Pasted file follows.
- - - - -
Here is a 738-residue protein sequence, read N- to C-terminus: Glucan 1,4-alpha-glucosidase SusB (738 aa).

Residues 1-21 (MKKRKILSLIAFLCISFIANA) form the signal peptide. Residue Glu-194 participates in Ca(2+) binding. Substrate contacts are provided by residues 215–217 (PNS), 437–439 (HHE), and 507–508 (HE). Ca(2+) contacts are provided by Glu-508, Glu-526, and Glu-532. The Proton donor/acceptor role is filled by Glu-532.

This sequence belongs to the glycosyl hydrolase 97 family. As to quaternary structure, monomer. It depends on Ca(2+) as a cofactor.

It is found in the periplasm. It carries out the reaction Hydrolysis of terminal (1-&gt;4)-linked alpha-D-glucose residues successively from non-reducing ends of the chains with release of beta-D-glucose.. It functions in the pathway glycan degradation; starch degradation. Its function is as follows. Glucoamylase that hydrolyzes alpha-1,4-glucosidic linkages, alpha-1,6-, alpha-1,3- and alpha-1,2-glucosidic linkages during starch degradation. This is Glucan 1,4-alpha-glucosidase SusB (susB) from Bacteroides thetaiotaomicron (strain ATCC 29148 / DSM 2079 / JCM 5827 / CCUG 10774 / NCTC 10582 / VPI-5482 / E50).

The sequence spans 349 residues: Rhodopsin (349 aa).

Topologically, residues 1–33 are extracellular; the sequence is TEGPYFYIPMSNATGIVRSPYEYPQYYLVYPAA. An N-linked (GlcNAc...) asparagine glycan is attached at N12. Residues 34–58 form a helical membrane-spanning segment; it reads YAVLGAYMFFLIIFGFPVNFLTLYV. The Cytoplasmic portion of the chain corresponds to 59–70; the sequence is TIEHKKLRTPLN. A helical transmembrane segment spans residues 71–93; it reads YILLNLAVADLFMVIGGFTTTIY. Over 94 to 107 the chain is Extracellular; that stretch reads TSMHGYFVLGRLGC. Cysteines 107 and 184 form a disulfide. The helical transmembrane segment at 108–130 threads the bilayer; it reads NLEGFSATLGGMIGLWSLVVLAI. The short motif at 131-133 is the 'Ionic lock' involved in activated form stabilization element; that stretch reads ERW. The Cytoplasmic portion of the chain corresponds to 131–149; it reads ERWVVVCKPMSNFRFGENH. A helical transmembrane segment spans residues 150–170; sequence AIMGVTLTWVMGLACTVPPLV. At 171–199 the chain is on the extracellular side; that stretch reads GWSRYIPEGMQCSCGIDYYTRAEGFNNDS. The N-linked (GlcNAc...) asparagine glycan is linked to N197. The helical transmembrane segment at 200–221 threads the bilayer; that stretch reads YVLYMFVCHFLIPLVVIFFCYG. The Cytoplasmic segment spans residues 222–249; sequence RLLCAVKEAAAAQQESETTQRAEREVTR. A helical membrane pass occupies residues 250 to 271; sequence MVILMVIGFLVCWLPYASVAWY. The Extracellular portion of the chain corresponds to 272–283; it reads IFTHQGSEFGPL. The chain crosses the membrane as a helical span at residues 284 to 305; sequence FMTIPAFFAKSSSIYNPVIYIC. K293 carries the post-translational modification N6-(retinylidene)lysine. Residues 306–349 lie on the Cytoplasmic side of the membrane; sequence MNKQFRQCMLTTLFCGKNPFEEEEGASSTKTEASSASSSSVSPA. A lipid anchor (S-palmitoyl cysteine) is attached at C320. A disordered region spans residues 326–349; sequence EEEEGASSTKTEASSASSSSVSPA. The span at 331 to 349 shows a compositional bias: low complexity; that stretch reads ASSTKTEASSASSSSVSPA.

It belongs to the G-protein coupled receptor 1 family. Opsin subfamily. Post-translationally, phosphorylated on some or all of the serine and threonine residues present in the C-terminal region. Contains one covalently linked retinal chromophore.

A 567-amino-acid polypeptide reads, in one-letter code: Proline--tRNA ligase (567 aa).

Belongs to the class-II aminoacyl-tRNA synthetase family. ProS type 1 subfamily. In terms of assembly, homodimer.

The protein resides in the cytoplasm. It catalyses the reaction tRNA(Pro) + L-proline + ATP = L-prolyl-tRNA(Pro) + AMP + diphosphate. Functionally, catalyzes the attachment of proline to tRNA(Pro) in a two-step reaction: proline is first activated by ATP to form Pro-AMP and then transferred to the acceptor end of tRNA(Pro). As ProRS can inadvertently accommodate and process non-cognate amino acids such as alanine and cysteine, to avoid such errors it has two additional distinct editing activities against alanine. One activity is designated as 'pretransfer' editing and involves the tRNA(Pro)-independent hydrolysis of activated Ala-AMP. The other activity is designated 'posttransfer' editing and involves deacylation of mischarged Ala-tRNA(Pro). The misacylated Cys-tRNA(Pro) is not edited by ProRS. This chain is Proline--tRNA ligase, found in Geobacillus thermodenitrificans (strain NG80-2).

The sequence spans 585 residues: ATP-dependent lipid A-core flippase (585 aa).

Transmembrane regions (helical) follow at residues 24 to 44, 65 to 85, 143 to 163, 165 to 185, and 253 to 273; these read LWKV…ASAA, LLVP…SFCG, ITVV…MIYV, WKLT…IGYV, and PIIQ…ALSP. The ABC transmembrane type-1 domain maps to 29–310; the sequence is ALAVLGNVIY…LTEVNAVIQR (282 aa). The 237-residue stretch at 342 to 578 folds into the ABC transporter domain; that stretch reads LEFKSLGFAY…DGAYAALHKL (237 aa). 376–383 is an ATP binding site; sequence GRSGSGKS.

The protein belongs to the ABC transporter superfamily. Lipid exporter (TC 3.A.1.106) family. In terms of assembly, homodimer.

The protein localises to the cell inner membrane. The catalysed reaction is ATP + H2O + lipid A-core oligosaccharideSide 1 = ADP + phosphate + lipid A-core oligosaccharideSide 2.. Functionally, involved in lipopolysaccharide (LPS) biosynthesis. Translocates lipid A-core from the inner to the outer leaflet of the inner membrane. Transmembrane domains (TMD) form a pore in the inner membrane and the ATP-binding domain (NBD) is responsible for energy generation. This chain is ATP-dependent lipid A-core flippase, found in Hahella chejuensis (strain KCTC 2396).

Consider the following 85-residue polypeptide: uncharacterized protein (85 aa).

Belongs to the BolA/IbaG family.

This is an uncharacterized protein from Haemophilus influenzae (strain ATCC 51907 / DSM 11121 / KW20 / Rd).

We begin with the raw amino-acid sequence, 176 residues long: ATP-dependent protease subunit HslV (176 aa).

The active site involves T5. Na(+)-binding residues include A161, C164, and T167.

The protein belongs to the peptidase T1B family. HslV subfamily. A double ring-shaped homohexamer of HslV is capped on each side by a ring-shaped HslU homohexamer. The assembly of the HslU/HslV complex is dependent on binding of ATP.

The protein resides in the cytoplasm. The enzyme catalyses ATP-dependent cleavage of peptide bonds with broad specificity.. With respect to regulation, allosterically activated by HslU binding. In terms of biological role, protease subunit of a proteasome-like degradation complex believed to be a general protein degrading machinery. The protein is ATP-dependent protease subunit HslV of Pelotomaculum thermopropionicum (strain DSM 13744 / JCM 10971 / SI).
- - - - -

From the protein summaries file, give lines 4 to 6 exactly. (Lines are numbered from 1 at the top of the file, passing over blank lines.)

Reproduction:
It is found in the periplasm. It carries out the reaction Hydrolysis of terminal (1-&gt;4)-linked alpha-D-glucose residues successively from non-reducing ends of the chains with release of beta-D-glucose.. It functions in the pathway glycan degradation; starch degradation. Its function is as follows. Glucoamylase that hydrolyzes alpha-1,4-glucosidic linkages, alpha-1,6-, alpha-1,3- and alpha-1,2-glucosidic linkages during starch degradation. This is Glucan 1,4-alpha-glucosidase SusB (susB) from Bacteroides thetaiotaomicron (strain ATCC 29148 / DSM 2079 / JCM 5827 / CCUG 10774 / NCTC 10582 / VPI-5482 / E50).

The sequence spans 349 residues: Rhodopsin (349 aa).

Topologically, residues 1–33 are extracellular; the sequence is TEGPYFYIPMSNATGIVRSPYEYPQYYLVYPAA. An N-linked (GlcNAc...) asparagine glycan is attached at N12. Residues 34–58 form a helical membrane-spanning segment; it reads YAVLGAYMFFLIIFGFPVNFLTLYV. The Cytoplasmic portion of the chain corresponds to 59–70; the sequence is TIEHKKLRTPLN. A helical transmembrane segment spans residues 71–93; it reads YILLNLAVADLFMVIGGFTTTIY. Over 94 to 107 the chain is Extracellular; that stretch reads TSMHGYFVLGRLGC. Cysteines 107 and 184 form a disulfide. The helical transmembrane segment at 108–130 threads the bilayer; it reads NLEGFSATLGGMIGLWSLVVLAI. The short motif at 131-133 is the 'Ionic lock' involved in activated form stabilization element; that stretch reads ERW. The Cytoplasmic portion of the chain corresponds to 131–149; it reads ERWVVVCKPMSNFRFGENH. A helical transmembrane segment spans residues 150–170; sequence AIMGVTLTWVMGLACTVPPLV. At 171–199 the chain is on the extracellular side; that stretch reads GWSRYIPEGMQCSCGIDYYTRAEGFNNDS. The N-linked (GlcNAc...) asparagine glycan is linked to N197. The helical transmembrane segment at 200–221 threads the bilayer; that stretch reads YVLYMFVCHFLIPLVVIFFCYG. The Cytoplasmic segment spans residues 222–249; sequence RLLCAVKEAAAAQQESETTQRAEREVTR. A helical membrane pass occupies residues 250 to 271; sequence MVILMVIGFLVCWLPYASVAWY. The Extracellular portion of the chain corresponds to 272–283; it reads IFTHQGSEFGPL. The chain crosses the membrane as a helical span at residues 284 to 305; sequence FMTIPAFFAKSSSIYNPVIYIC. K293 carries the post-translational modification N6-(retinylidene)lysine. Residues 306–349 lie on the Cytoplasmic side of the membrane; sequence MNKQFRQCMLTTLFCGKNPFEEEEGASSTKTEASSASSSSVSPA. A lipid anchor (S-palmitoyl cysteine) is attached at C320. A disordered region spans residues 326–349; sequence EEEEGASSTKTEASSASSSSVSPA. The span at 331 to 349 shows a compositional bias: low complexity; that stretch reads ASSTKTEASSASSSSVSPA.